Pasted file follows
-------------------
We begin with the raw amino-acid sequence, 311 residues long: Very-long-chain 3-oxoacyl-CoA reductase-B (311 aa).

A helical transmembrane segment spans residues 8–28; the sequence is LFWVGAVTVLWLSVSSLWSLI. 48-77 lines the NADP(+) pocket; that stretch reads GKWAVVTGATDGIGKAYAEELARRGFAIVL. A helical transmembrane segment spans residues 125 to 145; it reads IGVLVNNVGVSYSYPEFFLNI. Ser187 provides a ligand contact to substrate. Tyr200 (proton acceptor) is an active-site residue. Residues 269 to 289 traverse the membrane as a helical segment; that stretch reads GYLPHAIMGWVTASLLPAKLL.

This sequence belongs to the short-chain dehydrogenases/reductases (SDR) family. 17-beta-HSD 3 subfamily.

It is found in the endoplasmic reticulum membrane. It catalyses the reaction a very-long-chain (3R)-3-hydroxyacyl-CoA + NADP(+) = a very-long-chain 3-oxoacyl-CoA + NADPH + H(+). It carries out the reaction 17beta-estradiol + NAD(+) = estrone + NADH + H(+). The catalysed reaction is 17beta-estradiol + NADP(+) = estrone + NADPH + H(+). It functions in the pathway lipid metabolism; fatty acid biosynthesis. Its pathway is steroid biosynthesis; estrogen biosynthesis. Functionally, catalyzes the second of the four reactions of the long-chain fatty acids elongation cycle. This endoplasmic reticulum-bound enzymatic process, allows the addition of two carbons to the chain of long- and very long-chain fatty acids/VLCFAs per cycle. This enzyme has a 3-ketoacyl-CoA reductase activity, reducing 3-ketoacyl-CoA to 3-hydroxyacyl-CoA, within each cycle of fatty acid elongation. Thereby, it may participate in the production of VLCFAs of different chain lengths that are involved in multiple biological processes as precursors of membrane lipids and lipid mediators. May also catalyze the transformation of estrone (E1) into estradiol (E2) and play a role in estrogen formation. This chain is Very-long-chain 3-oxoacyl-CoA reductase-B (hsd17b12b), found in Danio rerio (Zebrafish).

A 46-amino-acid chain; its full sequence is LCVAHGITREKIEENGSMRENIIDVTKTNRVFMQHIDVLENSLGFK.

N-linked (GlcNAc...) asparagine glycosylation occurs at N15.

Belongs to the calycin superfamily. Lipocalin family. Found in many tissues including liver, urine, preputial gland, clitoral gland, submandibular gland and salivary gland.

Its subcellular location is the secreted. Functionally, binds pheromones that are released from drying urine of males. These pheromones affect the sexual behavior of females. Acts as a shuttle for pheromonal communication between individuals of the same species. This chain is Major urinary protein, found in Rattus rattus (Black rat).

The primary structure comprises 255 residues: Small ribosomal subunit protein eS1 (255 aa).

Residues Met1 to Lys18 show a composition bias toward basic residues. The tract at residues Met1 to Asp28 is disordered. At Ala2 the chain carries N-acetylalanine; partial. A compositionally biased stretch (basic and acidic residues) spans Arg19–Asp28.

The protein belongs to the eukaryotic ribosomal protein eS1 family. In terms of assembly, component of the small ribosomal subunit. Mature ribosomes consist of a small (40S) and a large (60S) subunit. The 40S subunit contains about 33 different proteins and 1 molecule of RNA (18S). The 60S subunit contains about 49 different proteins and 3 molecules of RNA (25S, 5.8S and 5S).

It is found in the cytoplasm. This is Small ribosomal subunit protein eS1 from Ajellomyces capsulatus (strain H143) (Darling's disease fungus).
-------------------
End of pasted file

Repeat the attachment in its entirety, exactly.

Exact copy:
We begin with the raw amino-acid sequence, 311 residues long: Very-long-chain 3-oxoacyl-CoA reductase-B (311 aa).

A helical transmembrane segment spans residues 8–28; the sequence is LFWVGAVTVLWLSVSSLWSLI. 48-77 lines the NADP(+) pocket; that stretch reads GKWAVVTGATDGIGKAYAEELARRGFAIVL. A helical transmembrane segment spans residues 125 to 145; it reads IGVLVNNVGVSYSYPEFFLNI. Ser187 provides a ligand contact to substrate. Tyr200 (proton acceptor) is an active-site residue. Residues 269 to 289 traverse the membrane as a helical segment; that stretch reads GYLPHAIMGWVTASLLPAKLL.

This sequence belongs to the short-chain dehydrogenases/reductases (SDR) family. 17-beta-HSD 3 subfamily.

It is found in the endoplasmic reticulum membrane. It catalyses the reaction a very-long-chain (3R)-3-hydroxyacyl-CoA + NADP(+) = a very-long-chain 3-oxoacyl-CoA + NADPH + H(+). It carries out the reaction 17beta-estradiol + NAD(+) = estrone + NADH + H(+). The catalysed reaction is 17beta-estradiol + NADP(+) = estrone + NADPH + H(+). It functions in the pathway lipid metabolism; fatty acid biosynthesis. Its pathway is steroid biosynthesis; estrogen biosynthesis. Functionally, catalyzes the second of the four reactions of the long-chain fatty acids elongation cycle. This endoplasmic reticulum-bound enzymatic process, allows the addition of two carbons to the chain of long- and very long-chain fatty acids/VLCFAs per cycle. This enzyme has a 3-ketoacyl-CoA reductase activity, reducing 3-ketoacyl-CoA to 3-hydroxyacyl-CoA, within each cycle of fatty acid elongation. Thereby, it may participate in the production of VLCFAs of different chain lengths that are involved in multiple biological processes as precursors of membrane lipids and lipid mediators. May also catalyze the transformation of estrone (E1) into estradiol (E2) and play a role in estrogen formation. This chain is Very-long-chain 3-oxoacyl-CoA reductase-B (hsd17b12b), found in Danio rerio (Zebrafish).

A 46-amino-acid chain; its full sequence is LCVAHGITREKIEENGSMRENIIDVTKTNRVFMQHIDVLENSLGFK.

N-linked (GlcNAc...) asparagine glycosylation occurs at N15.

Belongs to the calycin superfamily. Lipocalin family. Found in many tissues including liver, urine, preputial gland, clitoral gland, submandibular gland and salivary gland.

Its subcellular location is the secreted. Functionally, binds pheromones that are released from drying urine of males. These pheromones affect the sexual behavior of females. Acts as a shuttle for pheromonal communication between individuals of the same species. This chain is Major urinary protein, found in Rattus rattus (Black rat).

The primary structure comprises 255 residues: Small ribosomal subunit protein eS1 (255 aa).

Residues Met1 to Lys18 show a composition bias toward basic residues. The tract at residues Met1 to Asp28 is disordered. At Ala2 the chain carries N-acetylalanine; partial. A compositionally biased stretch (basic and acidic residues) spans Arg19–Asp28.

The protein belongs to the eukaryotic ribosomal protein eS1 family. In terms of assembly, component of the small ribosomal subunit. Mature ribosomes consist of a small (40S) and a large (60S) subunit. The 40S subunit contains about 33 different proteins and 1 molecule of RNA (18S). The 60S subunit contains about 49 different proteins and 3 molecules of RNA (25S, 5.8S and 5S).

It is found in the cytoplasm. This is Small ribosomal subunit protein eS1 from Ajellomyces capsulatus (strain H143) (Darling's disease fungus).